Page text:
May 2014 Price Report

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May 2014 Price Report

Platinum

Further encouraging signs over the health of the world's largest economy led the Federal Reserve (Fed) at the end of April to announce a fourth consecutive monthly $10 billion reduction in asset purchases in its drive to wind down quantitative easing. Economic optimism provided the backdrop for the precious metals complex during May and, following initial weakness, laid the foundation for appreciation in the US dollar for most of the month. Dollar strength was exacerbated by a weaker euro following comments from the European Central Bank (ECB) that it was considering relaxing monetary conditions in the Eurozone in response to tepid growth and deflationary concerns. In response to a stronger dollar gold tended to underperform, trading in a narrow range before finishing May on a weak note, down 2.9% overall.



Though platinum generally tracked gold (the two moved in tandem in sixteen out of twenty trading days), the former managed to significantly outperform the yellow metal (and thereby decouple itself from the US dollar), particularly during the second half of May, as market fundamentals came to the fore in the form of continued strike action in South Africa. Early in the month a breakdown in the latest round of negotiations between the Association of Mineworkers and Construction Union (AMCU) on the one hand and Amplats, Impala and Lonmin on the other saw platinum rise by 1.8% on 6th May, the fifth largest daily increase of the year so far. The parties remained far apart in their positions, with AMCU rejecting the latest offer of a 10% increase in cash remuneration, instead sticking to its demand for an increase in the basic wage to R12,500 over four years.

The mining companies subsequently circumvented AMCU and went directly to employees in an attempt to diffuse the stand-off and encourage workers to return to work. Though there were some strong indications that a significant proportion of workers favoured accepting a compromise solution, intimidation in the form of the threat of violence ensured not enough workers were able to safely return to work to allow the mines to resume operations. Though the market remained adequately supplied by above ground stocks and the release of inventory from the mines, the platinum price continued to perform strongly in the absence of any immediate hope of a breakthrough and reached a new year-to-date high of $1492 on 22nd May, during another round of mediation.

Though platinum subsequently sold-off sharply on the unfounded rumour that a breakthrough in talks had been achieved, the price managed to finish the month 2.8% higher, simultaneously opening up a $200 premium to gold once again, for the first time since January.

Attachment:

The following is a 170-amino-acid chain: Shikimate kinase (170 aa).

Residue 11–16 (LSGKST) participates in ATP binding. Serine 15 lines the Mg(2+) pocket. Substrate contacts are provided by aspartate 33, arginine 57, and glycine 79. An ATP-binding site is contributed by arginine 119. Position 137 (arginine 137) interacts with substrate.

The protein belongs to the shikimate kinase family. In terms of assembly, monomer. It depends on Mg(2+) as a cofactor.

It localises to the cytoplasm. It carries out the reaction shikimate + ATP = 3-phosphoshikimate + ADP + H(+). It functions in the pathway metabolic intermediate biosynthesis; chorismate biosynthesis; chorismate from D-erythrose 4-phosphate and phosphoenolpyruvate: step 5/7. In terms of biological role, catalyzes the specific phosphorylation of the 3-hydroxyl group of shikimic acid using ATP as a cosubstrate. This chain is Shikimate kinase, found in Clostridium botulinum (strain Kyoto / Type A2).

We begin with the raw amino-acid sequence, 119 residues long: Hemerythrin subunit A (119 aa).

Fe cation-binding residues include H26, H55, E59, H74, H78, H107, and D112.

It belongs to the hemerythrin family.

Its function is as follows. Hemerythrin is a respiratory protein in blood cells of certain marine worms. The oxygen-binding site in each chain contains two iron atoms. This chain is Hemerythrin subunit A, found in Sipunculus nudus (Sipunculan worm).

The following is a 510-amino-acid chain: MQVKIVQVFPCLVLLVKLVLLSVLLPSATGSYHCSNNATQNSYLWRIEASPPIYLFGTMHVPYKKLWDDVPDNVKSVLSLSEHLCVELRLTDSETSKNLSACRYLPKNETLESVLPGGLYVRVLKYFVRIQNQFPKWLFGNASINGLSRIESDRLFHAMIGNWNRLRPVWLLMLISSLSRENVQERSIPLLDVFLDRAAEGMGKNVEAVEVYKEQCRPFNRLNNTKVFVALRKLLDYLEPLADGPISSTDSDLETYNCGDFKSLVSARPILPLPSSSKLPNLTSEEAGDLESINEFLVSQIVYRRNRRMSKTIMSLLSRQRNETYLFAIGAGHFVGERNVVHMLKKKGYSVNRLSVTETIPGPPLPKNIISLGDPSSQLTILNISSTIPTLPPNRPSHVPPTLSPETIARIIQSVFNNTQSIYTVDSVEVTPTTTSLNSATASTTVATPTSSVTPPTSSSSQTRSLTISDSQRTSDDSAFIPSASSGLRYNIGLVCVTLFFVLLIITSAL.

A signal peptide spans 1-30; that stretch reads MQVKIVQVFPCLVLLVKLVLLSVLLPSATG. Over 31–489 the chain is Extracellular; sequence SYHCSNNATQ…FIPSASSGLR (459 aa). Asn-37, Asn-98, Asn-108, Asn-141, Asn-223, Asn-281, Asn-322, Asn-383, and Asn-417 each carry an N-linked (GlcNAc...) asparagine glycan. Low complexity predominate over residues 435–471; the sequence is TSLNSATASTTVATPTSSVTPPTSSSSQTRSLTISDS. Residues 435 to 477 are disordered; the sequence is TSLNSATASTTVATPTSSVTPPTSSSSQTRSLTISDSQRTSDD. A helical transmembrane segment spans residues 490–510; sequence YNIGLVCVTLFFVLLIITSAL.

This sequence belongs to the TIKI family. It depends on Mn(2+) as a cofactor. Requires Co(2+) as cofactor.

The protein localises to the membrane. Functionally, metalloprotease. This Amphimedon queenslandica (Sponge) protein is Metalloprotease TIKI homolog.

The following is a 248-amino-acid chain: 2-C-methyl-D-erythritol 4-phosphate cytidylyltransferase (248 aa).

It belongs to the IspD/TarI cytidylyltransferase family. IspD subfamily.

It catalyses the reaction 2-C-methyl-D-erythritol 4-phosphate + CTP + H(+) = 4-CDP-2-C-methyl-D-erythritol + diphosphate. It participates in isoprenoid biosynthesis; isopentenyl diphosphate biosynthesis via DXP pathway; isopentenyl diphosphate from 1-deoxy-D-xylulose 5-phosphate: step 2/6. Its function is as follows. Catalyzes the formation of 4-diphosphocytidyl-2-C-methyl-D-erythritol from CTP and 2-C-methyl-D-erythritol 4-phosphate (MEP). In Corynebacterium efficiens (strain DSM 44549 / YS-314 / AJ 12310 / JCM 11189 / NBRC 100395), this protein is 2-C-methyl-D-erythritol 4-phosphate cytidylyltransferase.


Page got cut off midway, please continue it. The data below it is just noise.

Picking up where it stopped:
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Platinum 0900 London Base Prices - May 2014
  High Low Average
$ per oz 1,497.00 1,428.00 1,460.29
£ per oz 892.67 851.52 870.78
€ per oz 1,218.06 1,161.92 1,188.19


Palladium

Though platinum generally tracked gold (the two moved in tandem in sixteen out of twenty trading days), the former managed to significantly outperform the yellow metal (and thereby decouple itself from the US dollar), particularly during the second half of May, as market fundamentals came to the fore in the form of continued strike action in South Africa. Early in the month a breakdown in the latest round of negotiations between the Association of Mineworkers and Construction Union (AMCU) on the one hand and Amplats, Impala and Lonmin on the other saw platinum rise by 1.8% on 6th May, the fifth largest daily increase of the year so far. The parties remained far apart in their positions, with AMCU rejecting the latest offer of a 10% increase in cash remuneration, instead sticking to its demand for an increase in the basic wage to R12,500 over four years.

The mining companies subsequently circumvented AMCU and went directly to employees in an attempt to diffuse the stand-off and encourage workers to return to work. Though there were some strong indications that a significant proportion of workers favoured accepting a compromise solution, intimidation in the form of the threat of violence ensured not enough workers were able to safely return to work to allow the mines to resume operations. Though the market remained adequately supplied by above ground stocks and the release of inventory from the mines, the platinum price continued to perform strongly in the absence of any immediate hope of a breakthrough and reached a new year-to-date high of $1492 on 22nd May, during another round of mediation.

Though platinum subsequently sold-off sharply on the unfounded rumour that a breakthrough in talks had been achieved, the price managed to finish the month 2.8% higher, simultaneously opening up a $200 premium to gold once again, for the first time since January.



Palladium 0900 London Base Prices - May 2014
  High Low Average
$ per oz 848.00 808.00 829.38
£ per oz 505.66 481.81 494.56
€ per oz 689.99 657.45 674.84


Rhodium

During the first week of May the rhodium price continued the steady decline that had begun in early April, falling a further $50 to rest at $1030 by the 7th. The subsequent two weeks proved to be uneventful, during which the price failed to move. However, in the final week of May the seemingly intractable labour dispute in South Africa combined with the emergence of speculative purchasing in Asia, which in turn precipitated buying from concerned industrial players, all helped rhodium to jump $150 in three days. Having reached $1180 by the 27th, the price ended the month slightly weaker at $1160.



Rhodium 0900 London Base Prices - May 2014
  High Low Average
$ per oz 1,180.00 1,030.00 1,071.43
£ per oz 703.64 614.19 638.90
€ per oz 960.13 838.08 871.79